Emmy-winning Sex and the City actress Cynthia Nixon threw her hat into the New York gubernatorial race two weeks ago and, since then, she been traversing the state, stumping for a variety of issues.
While the usual suspects parse her stance on subways, minimum wage, and women’s/LGBTQ rights, I am going to focus (to the surprise of absolutely no one) on education.
But there’s a problem: As a neophyte candidate, Nixon has no track record. Politically, that is. She does, however, have a personal history with New York City education, which I’d like to review now, as a sneak peek at where she might really stand.
In her inaugural campaign video, Nixon describes herself as a “public school graduate” and a “public school parent.”
Nixon attended Hunter College High-School. It’s a school funded with public money, but not a public school, as it is not under the direction of the Department of Education. It’s closer to being a charter school. It exhibits all the characteristics of one. Except, unlike other charter schools, traditional public school advocates like those supporting Nixon are not calling for its closure. I speculate about the reason, why, here.
As commentators on Twitter confirmed:
Asterisk on Cynthia Nixon's education career: She is a lifelong New Yorker and public school graduate, but not from the city's school system: She went to Hunter College Elementary and Hunter College High School, part of the City University.
— Alyssa Katz (@alykatzz) March 22, 2018
I don't have a good take on cynthia nixon running for NY governor but what I CAN tell you is that we went to the same high school, and yeah it's publicly funded but saying that she went to public school in her campaign video is misleading and she knows it
— Hannah Reale (@hannahereale) March 19, 2018
It’s not fair to hold Nixon responsible for an education decision she made when she was 12 years old — or one that, in all likelihood, was made for her. It’s not fair to expect her to have held the same political opinions in 7th grade that she does now.
However, it is fair to judge the decisions Nixon made as a parent for her own children.
Nixon’s oldest child first attended a Gifted & Talented elementary school (not her zoned school), one which, in 2013, The New York Times highlighted as an example of schools which seem integrated when you look at the student body’s overall numbers. But, when you dig deeper, you realize that it’s completely segregated on the inside, with Black and Hispanic students in General Ed, and White and Asian students in G&T.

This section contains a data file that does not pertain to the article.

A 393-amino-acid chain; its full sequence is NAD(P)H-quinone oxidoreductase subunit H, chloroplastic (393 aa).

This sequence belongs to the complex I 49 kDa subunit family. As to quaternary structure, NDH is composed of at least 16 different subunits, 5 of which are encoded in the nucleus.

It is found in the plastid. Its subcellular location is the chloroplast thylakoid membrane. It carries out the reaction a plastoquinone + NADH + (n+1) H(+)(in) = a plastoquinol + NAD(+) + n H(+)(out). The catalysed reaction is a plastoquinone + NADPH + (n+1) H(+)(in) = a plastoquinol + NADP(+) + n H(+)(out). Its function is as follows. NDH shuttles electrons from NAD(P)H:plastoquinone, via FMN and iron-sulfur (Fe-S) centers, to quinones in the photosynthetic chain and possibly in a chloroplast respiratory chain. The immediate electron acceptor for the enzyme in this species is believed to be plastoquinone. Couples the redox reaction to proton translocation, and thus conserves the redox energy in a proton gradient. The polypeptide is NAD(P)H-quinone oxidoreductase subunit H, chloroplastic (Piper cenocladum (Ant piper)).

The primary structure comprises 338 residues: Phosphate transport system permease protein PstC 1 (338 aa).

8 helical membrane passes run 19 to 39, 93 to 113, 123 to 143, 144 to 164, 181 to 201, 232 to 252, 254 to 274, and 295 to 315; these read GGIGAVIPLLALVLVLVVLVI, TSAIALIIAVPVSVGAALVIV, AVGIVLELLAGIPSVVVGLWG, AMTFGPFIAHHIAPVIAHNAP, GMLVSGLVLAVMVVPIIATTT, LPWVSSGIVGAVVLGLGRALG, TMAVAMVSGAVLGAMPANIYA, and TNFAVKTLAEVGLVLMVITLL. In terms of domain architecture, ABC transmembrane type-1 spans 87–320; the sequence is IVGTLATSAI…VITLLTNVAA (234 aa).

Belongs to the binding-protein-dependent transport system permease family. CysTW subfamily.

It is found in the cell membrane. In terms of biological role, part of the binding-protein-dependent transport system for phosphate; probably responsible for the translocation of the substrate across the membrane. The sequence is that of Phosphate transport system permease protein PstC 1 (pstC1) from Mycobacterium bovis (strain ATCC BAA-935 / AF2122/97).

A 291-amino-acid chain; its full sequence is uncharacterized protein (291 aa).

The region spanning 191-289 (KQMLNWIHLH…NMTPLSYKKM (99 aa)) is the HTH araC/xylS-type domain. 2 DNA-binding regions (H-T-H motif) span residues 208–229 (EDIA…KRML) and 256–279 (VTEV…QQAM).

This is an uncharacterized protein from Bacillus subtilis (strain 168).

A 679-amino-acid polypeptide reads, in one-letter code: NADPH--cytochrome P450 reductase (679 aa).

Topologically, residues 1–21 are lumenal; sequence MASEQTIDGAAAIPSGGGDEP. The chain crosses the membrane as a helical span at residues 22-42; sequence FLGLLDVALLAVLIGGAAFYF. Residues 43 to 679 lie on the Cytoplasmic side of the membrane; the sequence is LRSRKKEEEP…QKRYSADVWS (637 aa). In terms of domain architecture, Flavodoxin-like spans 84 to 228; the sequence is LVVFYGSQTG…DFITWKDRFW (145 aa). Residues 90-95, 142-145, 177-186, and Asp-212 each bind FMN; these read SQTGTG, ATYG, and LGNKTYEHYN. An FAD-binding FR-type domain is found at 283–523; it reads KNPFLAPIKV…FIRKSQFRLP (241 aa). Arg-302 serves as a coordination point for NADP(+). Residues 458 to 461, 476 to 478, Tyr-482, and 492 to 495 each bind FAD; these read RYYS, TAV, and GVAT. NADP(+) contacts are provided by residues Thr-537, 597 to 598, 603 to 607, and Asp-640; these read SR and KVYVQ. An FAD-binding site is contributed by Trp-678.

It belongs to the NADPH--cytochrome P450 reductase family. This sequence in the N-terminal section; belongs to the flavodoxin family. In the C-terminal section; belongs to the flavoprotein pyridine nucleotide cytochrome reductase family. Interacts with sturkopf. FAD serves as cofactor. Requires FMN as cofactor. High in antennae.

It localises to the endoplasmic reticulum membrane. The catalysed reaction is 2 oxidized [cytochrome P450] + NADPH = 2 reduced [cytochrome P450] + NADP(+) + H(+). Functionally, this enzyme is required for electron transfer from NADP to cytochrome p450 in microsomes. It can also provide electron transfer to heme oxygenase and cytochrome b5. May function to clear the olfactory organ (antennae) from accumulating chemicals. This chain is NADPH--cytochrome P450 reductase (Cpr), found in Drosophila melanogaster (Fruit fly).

Next, Samantha Mozes went to The Center School, a middle school which accepts students in 5th grade, rather than NYC’s traditional 6th (or Hunter’s 7th), and thus does an end-run around the application process the majority of families must follow. The Center School has their own admissions rubric which they don’t need to share or justify to anyone. It’s basically a fiefdom on the Upper West Side, a near-private school being run with public money.
Interestingly enough, Medgar Evers College Preparatory School in Brooklyn is also allowed to choose its own students; it is exempt from the city’s placement algorithm. But now, the Mayor (Nixon was on stage for his January swearing in and her wife has worked for his administration) would like to change that. It’s not fair that they should have this exemption, he’s said.
He’s said nothing about The Center School.
Then again, Medgar Evers is 71 percent Free Lunch. And The Center School is… not. (Six percent at last count.)
It was, in fact, The Center School, that first brought Nixon to the forefront of educational advocacy.
In 2008, the DOE announced that it would be moving The Center School from the building it shared with PS 199, a dozen or so blocks north, to co-locate with PS 9.
Nixon became the public face of the parents fighting to block the move. When their argument that it would be too traumatic for the children to switch buildings didn’t gain much sympathy (as one Urban Baby mom clucked, “The poor child, unable to navigate the Upper West Side!”), they switched tactics and passionately argued that moving The Center School out of PS 199’s space would make the building even whiter that it already was. (PS 199 is currently 62% White. The Center School is 60%.) The Center School, they insisted, contributed diversity!
No one dwelled on the fact that is was the same kind of segregation in the name of diversity that the New York Times called PS 163 out for. It’s what the 2017 Upper West Side rezoning continues to this day.
Still, I come not to bury Nixon, but to praise her.
One of the most important attributes politicians can possess is being able to get into bed with anyone, no matter how distasteful, as long it ultimately helps them to achieve their goal.
During The Great Center School battle, I sat next to Nixon, as both of our children were being tutored at the now defunct Score Learning Center. (This was her middle child, Charlie, who while attending the public school which Nixon insisted could meet the needs of any child, so there was no reason for parents to explore other options, was also getting outside tutoring, like so many others, which makes assessing a school’s actual value add to their posted test scores a difficult proposition. Hey, remember when, at Nixon’’s urging, co-star Sarah Jessica Parker swore she’d send her son to public school? She didn’t.)
The reason that The Center School was being relocated was because PS 199 had grown unbearably overcrowded, thanks to a complex of new high-rises going up in their zone.
So, while our sons were being tutored, Nixon repeatedly worked her cell-phone, trying to get the complex’s developer on the line so she could persuade him to support her cause, and keep The Center School at its current location.
Donald Trump declined to take the call.